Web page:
We must keep in mind that the commercial fur trade based on the beaver lasted almost three hundred year as a dominant industry with the period 1670 to 1870 standing out as the most active. A lot can happen in two hundred years. For generation after generation, the Indigenes were driven by the lure of European trade goods but in the process, they transformed themselves and were coerced, often with the help of the clergy, into becoming the workforce of European capitalists. Old rivalries turned into bloody conflicts with the arrival of European guns and other weapons. The Mohawk, who numbered at most 12,000 people and who had been dominated for a long time by the Algonquin and Huron, who numbered probably 100,000, crushed the Huron in a bloody war culminating in 1649-50.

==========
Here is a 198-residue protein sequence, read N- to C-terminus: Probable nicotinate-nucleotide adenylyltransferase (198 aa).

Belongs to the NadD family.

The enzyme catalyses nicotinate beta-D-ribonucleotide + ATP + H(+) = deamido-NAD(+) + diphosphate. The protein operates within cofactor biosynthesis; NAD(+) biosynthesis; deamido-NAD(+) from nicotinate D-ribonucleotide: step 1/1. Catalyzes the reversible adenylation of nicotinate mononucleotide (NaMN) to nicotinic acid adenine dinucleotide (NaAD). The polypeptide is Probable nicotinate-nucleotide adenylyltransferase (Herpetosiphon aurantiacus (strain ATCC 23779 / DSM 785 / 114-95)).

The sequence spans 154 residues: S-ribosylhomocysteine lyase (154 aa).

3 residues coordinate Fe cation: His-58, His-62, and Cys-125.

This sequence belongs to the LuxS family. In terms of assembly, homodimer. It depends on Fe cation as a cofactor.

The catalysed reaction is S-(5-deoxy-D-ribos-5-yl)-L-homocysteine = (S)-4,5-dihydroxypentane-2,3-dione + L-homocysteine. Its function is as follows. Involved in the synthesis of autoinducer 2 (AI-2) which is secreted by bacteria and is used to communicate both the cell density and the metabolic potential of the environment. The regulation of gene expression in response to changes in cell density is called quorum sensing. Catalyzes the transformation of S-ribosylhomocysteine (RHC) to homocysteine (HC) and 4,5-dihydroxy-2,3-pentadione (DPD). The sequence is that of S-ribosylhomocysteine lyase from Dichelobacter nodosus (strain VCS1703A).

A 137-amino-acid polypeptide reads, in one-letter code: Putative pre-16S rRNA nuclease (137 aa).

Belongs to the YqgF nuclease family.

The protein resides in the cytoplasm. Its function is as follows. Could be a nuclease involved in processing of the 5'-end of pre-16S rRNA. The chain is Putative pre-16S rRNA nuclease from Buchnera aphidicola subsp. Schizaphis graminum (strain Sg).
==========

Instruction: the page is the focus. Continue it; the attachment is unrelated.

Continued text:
It can be argued that early on in the fur trade, Indigene and European were on a much more equal footing than there were to be later, say in the 19th Century. Early on, Europeans relied as much on Indigenous technology as the Indigenous peoples relied on European technology. The canoe made the early trade possible and Indigenous agriculture fed the drive of the trade inland. After 1830, and the decline of the demand for beaver fur in Europe along with the virtually complete destruction of the bison and the rise of forestry as a staple trade, the need for Indigenous workers in the fur trade declined. They were abandoned more and more to their own devices. Starvation was rampant and disease murderous. In all of this in what we now know as The West, Catholic clergy vied with the Protestants for the souls of the remaining individuals. The Oblate missionaries declared the Protestants as the ‘agents of Satan’ but to their chagrin, the Protestants were often aligned with the British trading out of Hudson’s Bay and their work was doubly challenging as a result.